Concert Reviews

The National at Fillmore Auditorium, 10/18/10

10.18.10 | Fillmore Auditorium, Denver, CO

In a New York Times piece written on the National last April, R.E.M. frontman Michael Stipe explained how he took his bandmate Mike Mills to see the group in London. It took half a song for Mills to say it was the most amazing thing he'd heard in years. Stipe explained: "It's instantaneous. It touches you."

While it's hard to pinpoint what, exactly, it was about the National's Monday night Fillmore show that was so immediately captivating, Matt Berninger's deep baritone vocals -- which fit somewhere between Joy Division's Ian Curtis and Tindersicks' Stuart Staples -- and the band's strong handle on dynamics were a big part of it. There's just something visceral about it all that hits you at gut level.

The outfit took the stage as Neil Young's "On the Beach" played over the house system and kicked things off simply on "Start a War," with Berninger singing over dual guitar parts by twin brothers Aaron and Bryce Dessner. Bryan Devendorf then began steadily thumping on the bass drum, and over the next few minutes, the song built slowly, peaked, then dissolved back into where it began.

While it's those builds of intensity where the National shine, especially on songs like "Slow Show," the five-piece and its two horn players also injected steady currents of energy into cuts like "Mistaken for Strangers" and "Bloodbuzz Ohio." On "Squalor Victoria," the band pretty much exploded, with Berninger belting out words over distorted guitars, trumpet and trombone, and the players attacked "Afraid of Everyone" with similar fervor.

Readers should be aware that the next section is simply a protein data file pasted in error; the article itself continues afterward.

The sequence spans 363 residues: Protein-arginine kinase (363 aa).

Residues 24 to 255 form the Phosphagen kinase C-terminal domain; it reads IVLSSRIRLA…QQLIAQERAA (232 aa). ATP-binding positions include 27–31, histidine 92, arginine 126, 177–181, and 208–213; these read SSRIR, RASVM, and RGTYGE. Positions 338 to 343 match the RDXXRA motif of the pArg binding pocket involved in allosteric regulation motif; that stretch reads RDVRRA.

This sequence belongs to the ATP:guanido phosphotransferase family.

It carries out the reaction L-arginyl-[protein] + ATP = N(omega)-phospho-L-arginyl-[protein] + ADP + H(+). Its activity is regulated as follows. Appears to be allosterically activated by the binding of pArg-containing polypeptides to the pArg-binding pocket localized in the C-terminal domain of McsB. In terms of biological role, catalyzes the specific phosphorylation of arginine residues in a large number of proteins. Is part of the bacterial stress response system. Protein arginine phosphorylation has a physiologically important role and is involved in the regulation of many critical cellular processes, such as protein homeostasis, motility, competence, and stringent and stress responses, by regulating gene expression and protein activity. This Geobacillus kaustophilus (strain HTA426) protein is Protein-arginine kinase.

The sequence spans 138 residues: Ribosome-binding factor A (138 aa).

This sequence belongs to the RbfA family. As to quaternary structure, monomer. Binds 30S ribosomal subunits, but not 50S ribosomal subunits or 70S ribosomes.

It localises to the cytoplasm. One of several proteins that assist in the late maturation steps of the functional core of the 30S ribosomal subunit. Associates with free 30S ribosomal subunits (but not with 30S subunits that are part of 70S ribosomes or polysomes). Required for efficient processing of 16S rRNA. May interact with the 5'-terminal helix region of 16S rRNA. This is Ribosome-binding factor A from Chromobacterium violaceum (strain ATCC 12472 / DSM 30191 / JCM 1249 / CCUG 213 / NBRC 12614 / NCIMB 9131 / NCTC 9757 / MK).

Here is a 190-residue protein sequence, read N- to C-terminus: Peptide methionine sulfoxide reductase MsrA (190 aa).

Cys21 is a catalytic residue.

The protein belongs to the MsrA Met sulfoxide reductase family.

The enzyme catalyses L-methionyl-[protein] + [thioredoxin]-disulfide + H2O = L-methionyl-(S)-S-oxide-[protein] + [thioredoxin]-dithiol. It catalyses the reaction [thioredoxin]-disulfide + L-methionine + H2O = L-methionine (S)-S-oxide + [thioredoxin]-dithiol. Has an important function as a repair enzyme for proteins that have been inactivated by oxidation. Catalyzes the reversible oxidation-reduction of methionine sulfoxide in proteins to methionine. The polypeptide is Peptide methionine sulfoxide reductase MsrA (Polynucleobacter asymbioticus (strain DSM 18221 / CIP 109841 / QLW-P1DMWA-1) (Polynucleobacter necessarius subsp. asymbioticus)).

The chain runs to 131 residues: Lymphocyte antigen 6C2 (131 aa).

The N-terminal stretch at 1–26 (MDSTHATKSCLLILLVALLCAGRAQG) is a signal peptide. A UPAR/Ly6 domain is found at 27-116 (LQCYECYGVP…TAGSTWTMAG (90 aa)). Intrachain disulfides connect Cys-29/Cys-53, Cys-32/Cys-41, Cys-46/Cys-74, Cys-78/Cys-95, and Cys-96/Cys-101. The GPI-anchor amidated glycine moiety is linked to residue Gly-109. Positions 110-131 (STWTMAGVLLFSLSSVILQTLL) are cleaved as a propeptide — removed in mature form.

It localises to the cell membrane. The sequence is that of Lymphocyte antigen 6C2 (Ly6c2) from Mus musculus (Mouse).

While Berninger prefaced "Conversation 16" by saying it was for married people, one of the Dessners dedicated the tune to three guys he met at a nearby Japanese restaurant. One of the guys was evidently having an allergic reaction to truffle fries he'd eaten earlier that night and was having trouble breathing. "He didn't die," though, he reassured the audience. "He's okay."

While most of the set was made of made up of tunes from the National's latest effort, High Violet and 2007's Boxer, the group offered up an intense take on "Abel," from 2005's Alligator, before slowing things down considerably on "Daughters of the SoHo Riots."

Before closing the set with "Fake Empire," Berninger dedicated the tune to Brandon Reid, who came on board as sound engineer around the time Alligator came out. "That's when people started coming to our shows," he pointed out.

The band came back for a pair of encore tunes from Alligator. During "Terrible Love," Berninger made his way through the middle of the crowd while singing as the song built up to a noisy, joyous climax. In what made for an absolutely gorgeous show-closer, all seven musicians stood together for a completely acoustic take of "Vanderlyle Crybaby Geeks." The acoustic guitars weren't plugged in, and there weren't microphones on the vocals or horns, but it was a totally organic experience with the crowd singing along (see MerrySwankster clip below).

Click through for Critic's Notebook and Setlist.

CRITIC'S NOTEBOOK Personal Bias: While the National has been at it for over a decade, it's not surprising that these guys are finally filling up places like the Fillmore on the strength of shows like this. They often get tagged as being dark and somber, but this show was pretty fucking joyous. Random detail: Brazos drove fourteen hours from Austin to open the show. By the way: The last time the National played the area was with R.E.M. at Red Rocks two years ago.


The National 10.18.10 | Fillmore Auditorium Denver, CO.

01. Start a War 02. Anyone's Ghost 03. Mistaken for Strangers 04. Bloodbuzz Ohio 05. Slow Show 06. Squalor Victoria 07. Afraid of Everyone 08. Brainy 09. Conversation 16 10. Apartment Story 11. Abel 12. Daughters of the SoHo Riots 13. England 14. Fake Empire


15. All the Wine 16. Mr. November 17. Terrible Love 18. Vanderlyle Crybaby Geeks

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Jon Solomon writes about music and nightlife for Westword, where he's been the Clubs Editor since 2006.
Contact: Jon Solomon